Representative Susan Donovan (D-Dist. 69, Bristol, Portsmouth) has introduced a bill to protect the environment and wildlife by banning the intentional release of balloons into the air.

“We are known as the Ocean State and for our beautiful beaches. We must keep them clean and safe not just for people, but for wildlife. Plastic pollution is one of the biggest hazards to animals, and this is an easy way to cut down on an item that poses one a serious danger to them,” said Representative Donovan in a press release.

Balloons pose a significant threat to wildlife and the environment. They often end up in waterways, where animals are attracted by their vibrant color and mistake them for food, which can cause injury or death to the animal. Animals also can become entangled in the string or remains of balloons. According to Save The Bay, the plastic remains of 835 balloons were found along Rhode Island’s shoreline during its statewide cleanup in 2017.

Representative Donovan, an avid kayaker who represents a coastal district, has witnessed these dangers firsthand. A couple of years ago, while kayaking on the Sakonnet River off Portsmouth with a friend, she encountered a seagull entangled in the string of a balloon. She captured the gull, which was injured and suffering, and used some nail clippers she had with her to free it from the string.

The bill (2019-H 5865), which is modeled after legislation proposed in New Jersey, would prohibit any intentional release of balloons, except for scientific or meteorological purposes with government permission, hot air balloon launches as long as the balloons are recovered, and indoors. Each violation would be punishable by a fine of up to $500 per offense, although releases of multiple balloons at once would be considered a single offense.

“Many people release balloons during celebrations, but they do not think about the harm it brings to our state and wildlife.” said Representative Donovan in the release. “Balloons released that way are causing wildlife to suffer very painful and totally needless death. I don’t think anyone really wants their celebration to inflict that kind of suffering. It’s time to put an end to this unintentional but very harmful type of pollution.”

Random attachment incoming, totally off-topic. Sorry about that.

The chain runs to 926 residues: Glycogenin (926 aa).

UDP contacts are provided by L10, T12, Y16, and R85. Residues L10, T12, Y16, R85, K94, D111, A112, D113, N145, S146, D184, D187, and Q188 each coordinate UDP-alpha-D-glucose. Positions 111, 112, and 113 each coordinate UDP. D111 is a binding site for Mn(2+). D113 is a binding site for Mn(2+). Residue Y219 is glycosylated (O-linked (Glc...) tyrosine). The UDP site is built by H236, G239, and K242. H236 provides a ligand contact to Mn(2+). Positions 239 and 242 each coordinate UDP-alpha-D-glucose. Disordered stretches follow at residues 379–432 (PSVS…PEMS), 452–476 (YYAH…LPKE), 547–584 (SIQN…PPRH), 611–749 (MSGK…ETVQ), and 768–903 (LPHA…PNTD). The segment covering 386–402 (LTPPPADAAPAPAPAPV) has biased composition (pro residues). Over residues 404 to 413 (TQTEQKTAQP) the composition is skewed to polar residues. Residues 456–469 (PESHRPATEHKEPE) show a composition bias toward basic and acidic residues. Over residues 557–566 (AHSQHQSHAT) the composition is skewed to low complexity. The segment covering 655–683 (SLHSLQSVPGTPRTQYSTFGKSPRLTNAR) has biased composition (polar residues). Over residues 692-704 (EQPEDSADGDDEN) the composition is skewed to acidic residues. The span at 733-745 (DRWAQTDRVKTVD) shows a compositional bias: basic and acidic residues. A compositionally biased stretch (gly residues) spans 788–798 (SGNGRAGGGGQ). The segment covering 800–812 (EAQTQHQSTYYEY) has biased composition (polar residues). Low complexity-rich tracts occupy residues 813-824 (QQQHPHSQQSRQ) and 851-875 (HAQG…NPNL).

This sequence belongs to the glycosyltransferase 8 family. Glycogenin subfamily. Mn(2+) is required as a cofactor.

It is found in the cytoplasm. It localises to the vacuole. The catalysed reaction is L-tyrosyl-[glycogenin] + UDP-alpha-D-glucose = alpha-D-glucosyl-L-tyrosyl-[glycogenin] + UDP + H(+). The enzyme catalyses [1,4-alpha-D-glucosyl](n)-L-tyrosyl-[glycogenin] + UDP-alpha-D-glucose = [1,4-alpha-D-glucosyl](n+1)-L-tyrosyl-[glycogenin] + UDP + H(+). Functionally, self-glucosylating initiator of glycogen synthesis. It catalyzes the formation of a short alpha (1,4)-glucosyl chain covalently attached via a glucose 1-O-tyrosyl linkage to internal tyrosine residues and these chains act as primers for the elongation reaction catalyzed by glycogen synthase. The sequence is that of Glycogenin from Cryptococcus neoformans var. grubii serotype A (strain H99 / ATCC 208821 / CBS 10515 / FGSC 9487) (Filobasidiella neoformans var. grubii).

She added that she attended an event that was part of the Newport stopover of the Volvo Ocean Race last year, when Dee Caffari, the skipper of a competing yacht named “Turn the Tide on Plastics,” talked about the extent of the plastics pollution she witnessed in her time sailing around the world. The item that bothered her most, she said, was balloons.

Last year, the New Shoreham Town Council passed an ordinance banning the sale of balloons on Block Island as a means of addressing this issue. Representative Donovan’s bill would not prohibit balloon sales, only the outdoor release of balloons.

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Ryan Belmore is the Owner and Publisher of What'sUpNewp. 
Belmore has been involved with What’sUpNewp since shortly after its launch in 2012, proudly leading it to be named Best Local News Blog in Rhode Island by Rhode Island Monthly readers in 2018, 2019, and 2020 and an honorable mention in the Common Good Awards in 2021.

Born and raised in Rhode Island, Belmore graduated from Coventry High School and the Community College of Rhode Island. In addition to living in Newport for 10 years, he has lived in Portsmouth, Coventry, Providence, Smithfield, Burrillville, and East Greenwich.

Belmore currently serves as Vice President of the Board Of Directors for Fort Adams Trust and on the Board of Directors for Potter League For Animals. He previously served on the Board of Lucy's Hearth and the Arts & Cultural Alliance for Newport County.

Belmore and his wife, Jen, currently live in Alexandria, Virginia, a move they made in 2021. Read more about that here - https://whatsupnewp.com/2021/09/letter-from-the-publisher-some-personal-news/

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In 2020, Belmore was named Member of the Year by LION and won the Arts & Cultural Alliance of Newport County's Dominque Award.
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